Study Guide

Around the World in Eighty Days Plot Analysis

By Jules Verne

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Plot Analysis


In which a man with a gambling problem takes a bet

One day in London 1872, Phileas Fogg, confirmed bachelor with OCD, is playing whist in his club with several dudes. Phileas bets that he could totally go around the world in eighty days because, you know, technology and stuff. The dudes with nothing better to do accept, and Phileas leaves with his newly hired French servant, Passepartout, right away. We've got character personas for our two main men, and a formation of the main conflict right before our eyes. We're betting you can't resist finding out more. Are we right?

Rising Action

In which Phileas Fogg might be a robber, a gentleman, or an unassuming adrenaline junkie

Phileas's travel plans go smoothly except for some minor glitches like Passepartout getting mugged in a Hindu temple by some priests, a major railway turning out to be incomplete, a dead rajah trying to burn an Indian princess, his servant getting drugged, missing a steam ship, Sioux Indians attacking his train, a hurricane almost destroying his boat—yeah, there's no end of conflict for Phileas Fogg. Good thing he has a positive attitude.

Oh yeah, and Phileas sort of looks like a "gentleman" who robbed the Bank of England just a few days ago. Detective Fix of Scotland Yard is on the case—and as he follows Phileas around the world, Fix and his suspicions constantly get in the way of Fogg's journey.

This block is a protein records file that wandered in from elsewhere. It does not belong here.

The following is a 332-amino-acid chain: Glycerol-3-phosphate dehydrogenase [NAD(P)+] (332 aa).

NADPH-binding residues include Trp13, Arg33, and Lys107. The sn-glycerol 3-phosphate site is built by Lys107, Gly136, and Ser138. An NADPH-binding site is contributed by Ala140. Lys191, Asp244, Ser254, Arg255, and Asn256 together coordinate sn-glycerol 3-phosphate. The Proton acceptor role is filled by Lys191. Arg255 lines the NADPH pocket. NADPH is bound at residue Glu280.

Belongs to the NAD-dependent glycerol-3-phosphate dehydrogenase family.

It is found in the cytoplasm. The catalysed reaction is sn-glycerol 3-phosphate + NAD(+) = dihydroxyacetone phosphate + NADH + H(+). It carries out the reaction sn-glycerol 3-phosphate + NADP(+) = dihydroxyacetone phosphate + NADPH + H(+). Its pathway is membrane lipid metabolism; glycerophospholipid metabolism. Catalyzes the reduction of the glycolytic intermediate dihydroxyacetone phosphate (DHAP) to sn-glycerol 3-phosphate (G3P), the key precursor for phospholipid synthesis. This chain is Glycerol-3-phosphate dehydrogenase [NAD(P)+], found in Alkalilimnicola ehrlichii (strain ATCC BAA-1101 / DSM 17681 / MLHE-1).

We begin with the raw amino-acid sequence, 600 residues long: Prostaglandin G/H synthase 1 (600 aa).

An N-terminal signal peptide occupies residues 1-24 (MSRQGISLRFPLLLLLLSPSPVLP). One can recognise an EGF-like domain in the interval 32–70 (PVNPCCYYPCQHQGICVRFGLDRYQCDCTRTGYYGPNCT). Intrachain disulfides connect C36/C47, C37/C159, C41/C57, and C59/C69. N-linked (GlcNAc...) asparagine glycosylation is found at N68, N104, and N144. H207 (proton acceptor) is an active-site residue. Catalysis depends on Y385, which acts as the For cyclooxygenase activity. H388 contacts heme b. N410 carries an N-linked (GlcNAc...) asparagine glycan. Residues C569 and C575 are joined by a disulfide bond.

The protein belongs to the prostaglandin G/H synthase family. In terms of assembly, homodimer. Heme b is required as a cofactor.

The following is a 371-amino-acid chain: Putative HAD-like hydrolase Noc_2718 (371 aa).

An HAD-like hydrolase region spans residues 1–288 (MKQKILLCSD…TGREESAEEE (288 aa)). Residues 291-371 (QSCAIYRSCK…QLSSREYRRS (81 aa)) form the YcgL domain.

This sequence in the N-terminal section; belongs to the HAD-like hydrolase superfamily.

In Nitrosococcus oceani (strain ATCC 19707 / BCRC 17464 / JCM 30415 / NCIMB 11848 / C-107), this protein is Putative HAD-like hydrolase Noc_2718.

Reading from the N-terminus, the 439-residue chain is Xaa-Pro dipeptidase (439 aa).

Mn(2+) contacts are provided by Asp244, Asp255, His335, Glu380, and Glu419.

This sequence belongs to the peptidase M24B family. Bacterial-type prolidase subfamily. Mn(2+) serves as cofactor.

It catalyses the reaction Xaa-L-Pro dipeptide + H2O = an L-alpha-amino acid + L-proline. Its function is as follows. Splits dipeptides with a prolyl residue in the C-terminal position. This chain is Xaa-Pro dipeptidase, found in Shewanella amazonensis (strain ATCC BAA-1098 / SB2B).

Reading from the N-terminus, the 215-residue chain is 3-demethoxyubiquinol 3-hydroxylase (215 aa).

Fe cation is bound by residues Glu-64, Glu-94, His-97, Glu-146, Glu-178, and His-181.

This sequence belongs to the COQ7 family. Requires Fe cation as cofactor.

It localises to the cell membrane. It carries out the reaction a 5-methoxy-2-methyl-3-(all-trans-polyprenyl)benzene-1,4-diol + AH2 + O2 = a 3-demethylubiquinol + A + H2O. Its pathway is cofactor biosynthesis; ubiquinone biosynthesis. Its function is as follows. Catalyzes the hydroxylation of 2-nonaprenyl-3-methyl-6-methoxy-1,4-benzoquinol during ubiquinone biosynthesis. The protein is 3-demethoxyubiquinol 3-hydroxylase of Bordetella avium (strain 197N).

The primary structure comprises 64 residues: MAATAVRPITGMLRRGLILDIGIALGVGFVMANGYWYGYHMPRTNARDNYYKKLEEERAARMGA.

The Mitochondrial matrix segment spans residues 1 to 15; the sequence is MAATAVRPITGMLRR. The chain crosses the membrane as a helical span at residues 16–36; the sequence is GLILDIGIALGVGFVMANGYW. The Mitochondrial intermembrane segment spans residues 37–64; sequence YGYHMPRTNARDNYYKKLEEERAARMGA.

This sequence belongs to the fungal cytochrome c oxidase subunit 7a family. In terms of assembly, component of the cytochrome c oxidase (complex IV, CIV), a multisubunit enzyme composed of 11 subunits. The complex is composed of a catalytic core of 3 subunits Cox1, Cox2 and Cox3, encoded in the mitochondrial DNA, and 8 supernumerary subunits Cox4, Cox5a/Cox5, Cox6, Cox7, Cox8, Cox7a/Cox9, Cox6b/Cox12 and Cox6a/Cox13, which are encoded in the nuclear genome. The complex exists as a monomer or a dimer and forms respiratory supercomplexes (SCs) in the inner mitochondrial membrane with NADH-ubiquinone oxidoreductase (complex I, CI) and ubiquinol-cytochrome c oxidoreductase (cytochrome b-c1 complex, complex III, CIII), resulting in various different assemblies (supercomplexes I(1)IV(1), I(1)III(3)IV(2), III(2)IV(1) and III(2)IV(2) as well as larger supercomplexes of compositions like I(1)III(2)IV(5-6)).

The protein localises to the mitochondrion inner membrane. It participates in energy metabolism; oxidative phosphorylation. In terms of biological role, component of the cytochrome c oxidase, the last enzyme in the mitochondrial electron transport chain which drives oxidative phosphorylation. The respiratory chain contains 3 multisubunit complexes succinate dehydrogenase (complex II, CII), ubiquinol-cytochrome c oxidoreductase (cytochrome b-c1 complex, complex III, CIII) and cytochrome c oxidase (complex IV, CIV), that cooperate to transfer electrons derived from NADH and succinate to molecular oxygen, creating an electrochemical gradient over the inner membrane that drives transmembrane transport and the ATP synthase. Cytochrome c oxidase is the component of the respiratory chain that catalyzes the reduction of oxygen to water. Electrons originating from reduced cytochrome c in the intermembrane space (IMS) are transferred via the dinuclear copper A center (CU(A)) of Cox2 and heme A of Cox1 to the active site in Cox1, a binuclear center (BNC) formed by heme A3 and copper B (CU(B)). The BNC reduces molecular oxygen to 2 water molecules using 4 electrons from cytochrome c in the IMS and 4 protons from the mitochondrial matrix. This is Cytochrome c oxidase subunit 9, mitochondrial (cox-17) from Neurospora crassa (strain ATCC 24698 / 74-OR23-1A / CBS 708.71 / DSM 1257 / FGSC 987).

In which even OCD can't save you

Poor Phileas Fogg… When he reaches English soil again, Fix is finally able to arrest him. Getting arrested while in the home stretch is like being able to smell the finish line but not being able to cross it. Smells like defeat, doesn't it? It sure does to Phileas.

In Which Fogg gets a get out of jail free card

Hold up… As it turns out, Fogg is totally innocent. "Yeah, sorry about that," says Detective Fix. And our characters try to hop a train to London while there's still time.

Falling Action

In which we find love instead of money

Alas, the train to London has left the station. Man—so close. Time to go home and be depressed. Not so fast, though: Phileas's girlfriend proposes marriage to him. So while it seems he's lost a ton of money, at least he's come into love. Time to get the preacher, Passepartout.


In which the time warp proves to be a day early

Say what? It's Sunday, not Monday? Passepartout saves the day by realizing they actually had a day to spare and Phileas shows up in time to collect on his gambling winnings. It's been a pretty profitable experience, and it only took going around the world to find the answers.

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